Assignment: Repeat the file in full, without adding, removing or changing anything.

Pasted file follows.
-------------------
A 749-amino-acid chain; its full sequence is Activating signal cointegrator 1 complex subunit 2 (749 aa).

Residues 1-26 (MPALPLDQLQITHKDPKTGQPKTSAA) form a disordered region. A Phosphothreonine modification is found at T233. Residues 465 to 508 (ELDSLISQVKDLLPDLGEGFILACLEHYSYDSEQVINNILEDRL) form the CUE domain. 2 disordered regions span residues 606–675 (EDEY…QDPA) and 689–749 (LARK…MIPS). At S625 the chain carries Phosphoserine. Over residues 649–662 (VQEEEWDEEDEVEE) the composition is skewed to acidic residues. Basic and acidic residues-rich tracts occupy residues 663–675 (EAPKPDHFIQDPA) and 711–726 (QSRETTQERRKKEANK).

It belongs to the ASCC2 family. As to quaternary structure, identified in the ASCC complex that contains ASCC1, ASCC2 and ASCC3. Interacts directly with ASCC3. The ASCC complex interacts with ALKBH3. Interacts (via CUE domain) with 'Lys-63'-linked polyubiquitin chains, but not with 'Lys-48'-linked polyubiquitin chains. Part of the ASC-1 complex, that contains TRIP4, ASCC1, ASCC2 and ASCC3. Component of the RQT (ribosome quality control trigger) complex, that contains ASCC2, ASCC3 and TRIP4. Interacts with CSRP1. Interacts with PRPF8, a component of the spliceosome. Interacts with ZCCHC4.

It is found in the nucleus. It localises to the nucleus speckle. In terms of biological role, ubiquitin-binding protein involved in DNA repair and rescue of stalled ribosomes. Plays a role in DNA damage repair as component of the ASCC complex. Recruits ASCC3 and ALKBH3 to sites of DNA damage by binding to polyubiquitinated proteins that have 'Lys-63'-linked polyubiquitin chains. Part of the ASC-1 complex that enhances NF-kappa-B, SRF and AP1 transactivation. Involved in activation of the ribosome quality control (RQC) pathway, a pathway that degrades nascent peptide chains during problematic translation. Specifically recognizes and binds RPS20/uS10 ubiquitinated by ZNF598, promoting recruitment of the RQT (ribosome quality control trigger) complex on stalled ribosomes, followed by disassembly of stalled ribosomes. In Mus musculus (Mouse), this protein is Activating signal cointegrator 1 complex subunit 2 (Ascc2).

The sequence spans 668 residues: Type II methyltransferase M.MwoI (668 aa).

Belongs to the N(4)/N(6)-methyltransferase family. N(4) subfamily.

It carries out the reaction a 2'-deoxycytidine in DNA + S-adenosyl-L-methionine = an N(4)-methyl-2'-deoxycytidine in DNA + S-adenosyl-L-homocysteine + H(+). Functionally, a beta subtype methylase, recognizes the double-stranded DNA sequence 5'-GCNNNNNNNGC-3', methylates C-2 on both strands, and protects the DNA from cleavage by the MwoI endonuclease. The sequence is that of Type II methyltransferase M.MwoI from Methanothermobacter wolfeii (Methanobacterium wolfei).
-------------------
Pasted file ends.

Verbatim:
A 749-amino-acid chain; its full sequence is Activating signal cointegrator 1 complex subunit 2 (749 aa).

Residues 1-26 (MPALPLDQLQITHKDPKTGQPKTSAA) form a disordered region. A Phosphothreonine modification is found at T233. Residues 465 to 508 (ELDSLISQVKDLLPDLGEGFILACLEHYSYDSEQVINNILEDRL) form the CUE domain. 2 disordered regions span residues 606–675 (EDEY…QDPA) and 689–749 (LARK…MIPS). At S625 the chain carries Phosphoserine. Over residues 649–662 (VQEEEWDEEDEVEE) the composition is skewed to acidic residues. Basic and acidic residues-rich tracts occupy residues 663–675 (EAPKPDHFIQDPA) and 711–726 (QSRETTQERRKKEANK).

It belongs to the ASCC2 family. As to quaternary structure, identified in the ASCC complex that contains ASCC1, ASCC2 and ASCC3. Interacts directly with ASCC3. The ASCC complex interacts with ALKBH3. Interacts (via CUE domain) with 'Lys-63'-linked polyubiquitin chains, but not with 'Lys-48'-linked polyubiquitin chains. Part of the ASC-1 complex, that contains TRIP4, ASCC1, ASCC2 and ASCC3. Component of the RQT (ribosome quality control trigger) complex, that contains ASCC2, ASCC3 and TRIP4. Interacts with CSRP1. Interacts with PRPF8, a component of the spliceosome. Interacts with ZCCHC4.

It is found in the nucleus. It localises to the nucleus speckle. In terms of biological role, ubiquitin-binding protein involved in DNA repair and rescue of stalled ribosomes. Plays a role in DNA damage repair as component of the ASCC complex. Recruits ASCC3 and ALKBH3 to sites of DNA damage by binding to polyubiquitinated proteins that have 'Lys-63'-linked polyubiquitin chains. Part of the ASC-1 complex that enhances NF-kappa-B, SRF and AP1 transactivation. Involved in activation of the ribosome quality control (RQC) pathway, a pathway that degrades nascent peptide chains during problematic translation. Specifically recognizes and binds RPS20/uS10 ubiquitinated by ZNF598, promoting recruitment of the RQT (ribosome quality control trigger) complex on stalled ribosomes, followed by disassembly of stalled ribosomes. In Mus musculus (Mouse), this protein is Activating signal cointegrator 1 complex subunit 2 (Ascc2).

The sequence spans 668 residues: Type II methyltransferase M.MwoI (668 aa).

Belongs to the N(4)/N(6)-methyltransferase family. N(4) subfamily.

It carries out the reaction a 2'-deoxycytidine in DNA + S-adenosyl-L-methionine = an N(4)-methyl-2'-deoxycytidine in DNA + S-adenosyl-L-homocysteine + H(+). Functionally, a beta subtype methylase, recognizes the double-stranded DNA sequence 5'-GCNNNNNNNGC-3', methylates C-2 on both strands, and protects the DNA from cleavage by the MwoI endonuclease. The sequence is that of Type II methyltransferase M.MwoI from Methanothermobacter wolfeii (Methanobacterium wolfei).